School Bus Seatbelts

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Monday's school bus wreck in Gadsden County is renewing questions about seatbelts on buses.
The student who died was thrown through the bus' windshield.
And the bus was not equipped with the safety devices.
School officials throughout the region say they're continuing to equip buses with seatbelts, but it's been a long, slow process.

Florida Highway Patrol investigators are still trying to find out what caused 40-year-old bus driver Timothy Deboyce Kelly to leave the roadway Monday afternoon and hit a tree.
The impact of the crash sent West Gadsden High School Junior De-Sherrime Murray through the windshield.
She died Tuesday morning at Tallahassee Memorial Hospital.
The tragedy hits close to home for neighboring school districts.
"Most of our districts right around here, 5-6 districts, gets together every year for the bus drivers' in service and so we get to know each other pretty good."
John Hamilton serves as the Transportation Director for the Jackson County School Board.
He says they are re-evaluating their safety procedures after what happened.
"It's very important because safety is the utmost importance, we emphasize that at all times."
All of the school buses in Jackson County undergo meticulous inspections every 20 days to make sure everything is working properly, including the seatbelts.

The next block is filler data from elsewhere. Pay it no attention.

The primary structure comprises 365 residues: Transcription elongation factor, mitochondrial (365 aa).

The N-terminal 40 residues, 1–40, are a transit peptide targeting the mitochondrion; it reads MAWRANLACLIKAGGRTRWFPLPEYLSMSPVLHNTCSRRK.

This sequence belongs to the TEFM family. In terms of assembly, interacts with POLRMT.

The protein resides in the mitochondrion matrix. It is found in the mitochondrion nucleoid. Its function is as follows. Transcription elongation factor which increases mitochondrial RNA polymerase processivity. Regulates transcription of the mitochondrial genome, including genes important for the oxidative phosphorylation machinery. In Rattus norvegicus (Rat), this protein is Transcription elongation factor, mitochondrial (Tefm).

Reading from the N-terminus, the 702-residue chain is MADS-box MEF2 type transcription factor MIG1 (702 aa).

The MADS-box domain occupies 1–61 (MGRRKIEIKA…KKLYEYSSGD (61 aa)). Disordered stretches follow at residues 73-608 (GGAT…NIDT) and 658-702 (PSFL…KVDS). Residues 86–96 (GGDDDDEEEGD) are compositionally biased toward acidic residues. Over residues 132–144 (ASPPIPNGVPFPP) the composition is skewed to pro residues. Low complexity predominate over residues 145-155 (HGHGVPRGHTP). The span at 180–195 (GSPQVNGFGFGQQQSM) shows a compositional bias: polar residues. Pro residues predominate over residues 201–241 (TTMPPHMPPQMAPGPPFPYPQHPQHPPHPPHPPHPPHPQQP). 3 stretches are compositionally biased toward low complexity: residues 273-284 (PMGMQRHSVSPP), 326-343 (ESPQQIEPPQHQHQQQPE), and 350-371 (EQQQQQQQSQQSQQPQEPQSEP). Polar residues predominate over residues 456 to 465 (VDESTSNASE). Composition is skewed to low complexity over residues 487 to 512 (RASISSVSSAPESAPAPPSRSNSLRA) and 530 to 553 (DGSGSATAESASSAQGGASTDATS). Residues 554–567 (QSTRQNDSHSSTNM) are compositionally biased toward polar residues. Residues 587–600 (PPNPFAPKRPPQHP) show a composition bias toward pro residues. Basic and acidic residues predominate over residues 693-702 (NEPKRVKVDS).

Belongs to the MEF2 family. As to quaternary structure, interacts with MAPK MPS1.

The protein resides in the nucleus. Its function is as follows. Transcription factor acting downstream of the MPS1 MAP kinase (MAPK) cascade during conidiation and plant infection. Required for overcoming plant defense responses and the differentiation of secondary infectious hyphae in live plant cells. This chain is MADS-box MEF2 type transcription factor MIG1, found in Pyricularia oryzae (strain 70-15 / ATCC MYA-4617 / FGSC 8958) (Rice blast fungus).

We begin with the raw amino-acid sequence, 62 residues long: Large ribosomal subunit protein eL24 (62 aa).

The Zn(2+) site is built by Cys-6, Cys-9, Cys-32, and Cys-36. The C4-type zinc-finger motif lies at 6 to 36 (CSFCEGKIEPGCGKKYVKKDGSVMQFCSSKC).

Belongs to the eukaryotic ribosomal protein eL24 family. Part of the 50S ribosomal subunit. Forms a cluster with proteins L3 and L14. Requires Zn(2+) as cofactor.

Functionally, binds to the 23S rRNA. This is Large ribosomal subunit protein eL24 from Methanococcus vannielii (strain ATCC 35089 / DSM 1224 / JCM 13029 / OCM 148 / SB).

Hamilton says 90% of Jackson County's buses are equipped with them.
"We're on a 10-year rotation where we replace 10% of our buses each year so we're on the last rotation so after we get our rotation next year, we should be 100% with seatbelts."
Washington County school officials say 95% of their buses have seatbelts.
52% of Holmes County's buses have them installed.
In Calhoun County, that number is 44%.
And 45% of Bay County's bus fleet have seatbelts.
But just having the belts won't prevent injuries.
"School officials do encourage students to buckle up when they step onto a bus. However, if the student still refuses to wear their seatbelt, the bus driver will NOT be held liable for it."
School officials say even buses without seatbelts have other safety features, like the height of the seats.
"So that upon a frontal impact, the child will go against the seat and that will absorb most of the impact, plus it's a safety device so that they won't be projecting through the air."
In spite of Monday's fatal crash, school officials still say buses are the safest way to transport students.

Highway Patrol investigators are hoping the video camera on-board the bus will reveal more information about what caused Monday's crash.



 
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